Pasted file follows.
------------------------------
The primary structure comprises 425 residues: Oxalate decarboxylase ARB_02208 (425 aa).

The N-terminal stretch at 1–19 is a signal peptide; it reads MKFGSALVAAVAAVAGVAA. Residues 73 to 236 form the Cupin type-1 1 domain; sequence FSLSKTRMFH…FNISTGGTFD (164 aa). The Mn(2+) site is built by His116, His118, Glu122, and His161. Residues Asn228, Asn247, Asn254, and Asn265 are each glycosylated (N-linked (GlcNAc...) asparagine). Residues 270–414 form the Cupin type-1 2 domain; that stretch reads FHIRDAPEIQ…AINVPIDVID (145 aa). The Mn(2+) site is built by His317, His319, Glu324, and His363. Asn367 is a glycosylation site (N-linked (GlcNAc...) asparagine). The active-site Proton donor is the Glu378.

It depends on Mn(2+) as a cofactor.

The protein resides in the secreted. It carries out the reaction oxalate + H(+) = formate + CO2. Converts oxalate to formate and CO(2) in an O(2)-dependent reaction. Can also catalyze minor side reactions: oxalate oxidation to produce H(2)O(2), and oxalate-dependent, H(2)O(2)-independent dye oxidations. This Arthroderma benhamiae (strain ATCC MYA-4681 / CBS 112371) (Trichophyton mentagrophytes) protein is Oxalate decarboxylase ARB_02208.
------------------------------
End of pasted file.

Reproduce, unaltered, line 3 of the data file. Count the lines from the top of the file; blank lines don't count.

It depends on Mn(2+) as a cofactor.